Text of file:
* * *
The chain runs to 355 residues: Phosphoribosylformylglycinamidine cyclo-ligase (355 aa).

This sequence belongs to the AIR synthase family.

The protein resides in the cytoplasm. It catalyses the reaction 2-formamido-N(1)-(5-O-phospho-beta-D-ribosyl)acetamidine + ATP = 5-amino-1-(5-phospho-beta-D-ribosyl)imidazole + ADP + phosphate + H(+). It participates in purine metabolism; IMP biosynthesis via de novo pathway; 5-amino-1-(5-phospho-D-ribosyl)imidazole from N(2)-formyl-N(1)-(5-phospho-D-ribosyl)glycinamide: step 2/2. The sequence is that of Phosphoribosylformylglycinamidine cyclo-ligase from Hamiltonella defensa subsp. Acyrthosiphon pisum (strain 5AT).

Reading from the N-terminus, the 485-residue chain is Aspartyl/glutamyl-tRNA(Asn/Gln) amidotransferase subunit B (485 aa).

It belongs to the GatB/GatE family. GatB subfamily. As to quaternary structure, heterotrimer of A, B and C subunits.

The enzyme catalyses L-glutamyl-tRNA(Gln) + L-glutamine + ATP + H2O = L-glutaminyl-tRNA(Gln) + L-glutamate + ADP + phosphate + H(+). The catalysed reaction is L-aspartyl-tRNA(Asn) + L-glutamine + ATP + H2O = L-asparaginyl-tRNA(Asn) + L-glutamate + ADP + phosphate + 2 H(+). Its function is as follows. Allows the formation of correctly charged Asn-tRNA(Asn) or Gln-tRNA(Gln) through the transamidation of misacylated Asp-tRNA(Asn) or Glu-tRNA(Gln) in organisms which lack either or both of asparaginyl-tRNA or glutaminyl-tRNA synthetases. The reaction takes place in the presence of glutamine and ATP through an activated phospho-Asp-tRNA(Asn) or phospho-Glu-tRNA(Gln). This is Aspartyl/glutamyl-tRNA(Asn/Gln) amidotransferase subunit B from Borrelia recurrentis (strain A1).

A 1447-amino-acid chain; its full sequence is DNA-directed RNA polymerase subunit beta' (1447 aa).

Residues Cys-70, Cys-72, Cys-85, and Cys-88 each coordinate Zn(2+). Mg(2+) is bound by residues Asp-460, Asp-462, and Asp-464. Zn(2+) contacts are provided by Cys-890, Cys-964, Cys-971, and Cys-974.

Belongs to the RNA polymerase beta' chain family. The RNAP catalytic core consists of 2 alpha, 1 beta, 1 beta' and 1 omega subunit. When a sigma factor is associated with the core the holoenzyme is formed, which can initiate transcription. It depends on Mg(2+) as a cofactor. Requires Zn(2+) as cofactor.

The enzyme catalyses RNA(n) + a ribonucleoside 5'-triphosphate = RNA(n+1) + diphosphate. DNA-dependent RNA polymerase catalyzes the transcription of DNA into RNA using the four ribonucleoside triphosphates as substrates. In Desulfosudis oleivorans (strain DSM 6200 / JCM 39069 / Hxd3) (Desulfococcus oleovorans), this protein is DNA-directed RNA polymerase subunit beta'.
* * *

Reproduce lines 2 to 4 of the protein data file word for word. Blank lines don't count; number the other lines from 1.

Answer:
This sequence belongs to the AIR synthase family.

The protein resides in the cytoplasm. It catalyses the reaction 2-formamido-N(1)-(5-O-phospho-beta-D-ribosyl)acetamidine + ATP = 5-amino-1-(5-phospho-beta-D-ribosyl)imidazole + ADP + phosphate + H(+). It participates in purine metabolism; IMP biosynthesis via de novo pathway; 5-amino-1-(5-phospho-D-ribosyl)imidazole from N(2)-formyl-N(1)-(5-phospho-D-ribosyl)glycinamide: step 2/2. The sequence is that of Phosphoribosylformylglycinamidine cyclo-ligase from Hamiltonella defensa subsp. Acyrthosiphon pisum (strain 5AT).

Reading from the N-terminus, the 485-residue chain is Aspartyl/glutamyl-tRNA(Asn/Gln) amidotransferase subunit B (485 aa).